So what to do with the remaining two slots? Many lists include Opposition Agent, some have Tasigur, the Golden Fang, and then it's one of the lands that I already said I don't want. Opposition Agent is weird. If all you care about is Doomsday, then go right ahead, Agent is your pick. But I have played with the card for quite some time, and it never felt worth it in other matchups. Actually if you are not playing against Doomsday, then I'd rather have a Hypnotic Specter most of the time. I don't think we are doing this, are we? I'm not fond of Tasigur either. Attacking with Tasigur is a plan B that does not tie into your plan A at all besides the fact that you have a lot of cantrips. Winning with Tasigur also takes so long that your other cards will have lost their ability to protect you by the time that actually happens, so it seems unrealistic to me to expect this to works somewhat reliably. If you want a different, an attacking angle postboard, I suggest you take a look at the Danish Doomsday list with Death's Shadow in the sideboard.
So what other options do we have? Frankly I don't really see anything that sounds great. A card that I like in theory but haven't tested is Hope of Ghirapur. Hope is cheap, difficult to counter, and gives you a turn to go crazy. Is this too funky? I'm not sure, but if you have played Legacy, you know that people often put Xantid Swarm into the sideboard of their Storm decks for the same purpose. For the other slot I suggest using one of the aforementioned cards. Maybe you are afraid of an uptick in Ravager Shops and you like Hurkyl's Recall as another tool against them. Or you play the mirror all the time and want that Opposition Agent after all.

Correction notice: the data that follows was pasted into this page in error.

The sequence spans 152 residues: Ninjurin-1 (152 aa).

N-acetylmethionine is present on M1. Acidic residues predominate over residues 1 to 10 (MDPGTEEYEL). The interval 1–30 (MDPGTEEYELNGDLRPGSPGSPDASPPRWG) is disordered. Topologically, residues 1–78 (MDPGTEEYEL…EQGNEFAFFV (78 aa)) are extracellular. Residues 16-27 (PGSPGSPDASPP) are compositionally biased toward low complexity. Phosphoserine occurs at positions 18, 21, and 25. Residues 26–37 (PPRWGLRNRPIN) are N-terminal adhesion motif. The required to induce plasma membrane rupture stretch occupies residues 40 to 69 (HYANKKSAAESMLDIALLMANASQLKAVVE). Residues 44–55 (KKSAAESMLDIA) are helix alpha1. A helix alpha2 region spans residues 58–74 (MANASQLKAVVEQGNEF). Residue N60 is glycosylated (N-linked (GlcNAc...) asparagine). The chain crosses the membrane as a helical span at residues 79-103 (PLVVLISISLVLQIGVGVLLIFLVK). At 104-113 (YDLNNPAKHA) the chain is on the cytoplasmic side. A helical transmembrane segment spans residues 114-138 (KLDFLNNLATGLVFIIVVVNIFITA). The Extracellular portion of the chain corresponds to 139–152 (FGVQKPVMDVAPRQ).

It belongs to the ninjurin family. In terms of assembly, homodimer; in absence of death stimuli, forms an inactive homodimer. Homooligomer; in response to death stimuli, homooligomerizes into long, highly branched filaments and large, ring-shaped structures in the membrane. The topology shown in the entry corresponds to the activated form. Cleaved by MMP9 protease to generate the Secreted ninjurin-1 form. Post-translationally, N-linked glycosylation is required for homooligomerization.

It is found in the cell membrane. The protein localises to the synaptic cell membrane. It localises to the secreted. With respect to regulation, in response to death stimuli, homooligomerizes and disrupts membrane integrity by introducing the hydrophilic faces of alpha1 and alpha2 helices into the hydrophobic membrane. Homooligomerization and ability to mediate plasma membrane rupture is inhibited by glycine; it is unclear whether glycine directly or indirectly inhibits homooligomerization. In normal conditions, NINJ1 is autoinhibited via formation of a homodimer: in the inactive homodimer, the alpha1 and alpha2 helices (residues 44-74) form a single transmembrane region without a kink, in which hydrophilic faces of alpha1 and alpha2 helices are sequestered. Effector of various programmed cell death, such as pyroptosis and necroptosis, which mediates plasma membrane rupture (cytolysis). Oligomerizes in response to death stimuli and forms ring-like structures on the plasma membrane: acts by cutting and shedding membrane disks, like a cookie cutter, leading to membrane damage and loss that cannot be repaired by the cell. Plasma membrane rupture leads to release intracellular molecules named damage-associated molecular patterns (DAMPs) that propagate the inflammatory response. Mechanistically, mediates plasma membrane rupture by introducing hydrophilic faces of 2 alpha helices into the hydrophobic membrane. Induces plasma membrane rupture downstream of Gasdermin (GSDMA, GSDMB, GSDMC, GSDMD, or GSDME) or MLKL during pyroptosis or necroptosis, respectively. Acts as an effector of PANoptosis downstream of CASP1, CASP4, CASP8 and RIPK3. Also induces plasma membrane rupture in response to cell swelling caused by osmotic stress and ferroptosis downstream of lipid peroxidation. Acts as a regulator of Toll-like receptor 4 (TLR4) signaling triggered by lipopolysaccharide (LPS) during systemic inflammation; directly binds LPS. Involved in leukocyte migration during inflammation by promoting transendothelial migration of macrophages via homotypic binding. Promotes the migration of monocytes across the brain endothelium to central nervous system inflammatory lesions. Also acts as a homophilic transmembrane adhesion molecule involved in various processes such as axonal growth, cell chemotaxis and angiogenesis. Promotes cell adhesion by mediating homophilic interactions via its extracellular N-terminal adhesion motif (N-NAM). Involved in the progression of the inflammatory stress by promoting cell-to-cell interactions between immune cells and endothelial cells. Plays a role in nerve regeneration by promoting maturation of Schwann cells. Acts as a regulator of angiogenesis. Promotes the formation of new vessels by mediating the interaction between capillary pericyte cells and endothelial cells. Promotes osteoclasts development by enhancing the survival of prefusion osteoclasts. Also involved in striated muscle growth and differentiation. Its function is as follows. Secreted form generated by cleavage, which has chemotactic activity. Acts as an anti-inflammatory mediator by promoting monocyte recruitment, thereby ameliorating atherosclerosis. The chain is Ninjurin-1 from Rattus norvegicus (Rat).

Riding the Beast
Playing the deck comes down to two things: When do you go off and what do you put into your Doomsday pile? There are other intricacies to playing the deck of course, but these are the two main strategic decisions.
It is very difficult to give hard and fast rules about when to go off. Very generally you play a fast deck and most of your cards get worse as the game goes longer. On the other hand, if you rush things and get your Doomsday countered when you still have three cantrips in hand that could have found you ways to fight back, that doesn't make much sense either. I believe the thing to watch out for most is if you think your own hand will improve significantly by taking another turn. If it doesn't, it's time to pull the trigger.
A thing that is generally advisable is not to play your last cantrip if you can avoid it at all. You can win right away with Doomsday if you have a cantrip in hand, but if you don't, you need to pass the turn. Passing the turn after playing Doomsday is dangerous in several ways. Most obviously you are down half your life so even a very small board presence might be lethal if accompanied by an unexpected Lightning Bolt, Time Walk, or something of that sort. There is also the problem that your opponent knows they need to act right now. They might try to combo off, even if it only has a 30% chance to succeed. They might fire their cantrips to find that Flusterstorm et cetera.
Piles of Doom
Now we are getting to the part where I risk looking like a fool, at least to people who have played Doomsday for all their life. I am talking about building piles. Instead of showing you a few sample piles, I want to try to explain what the role of each of the five slots in the pile is and how it changes.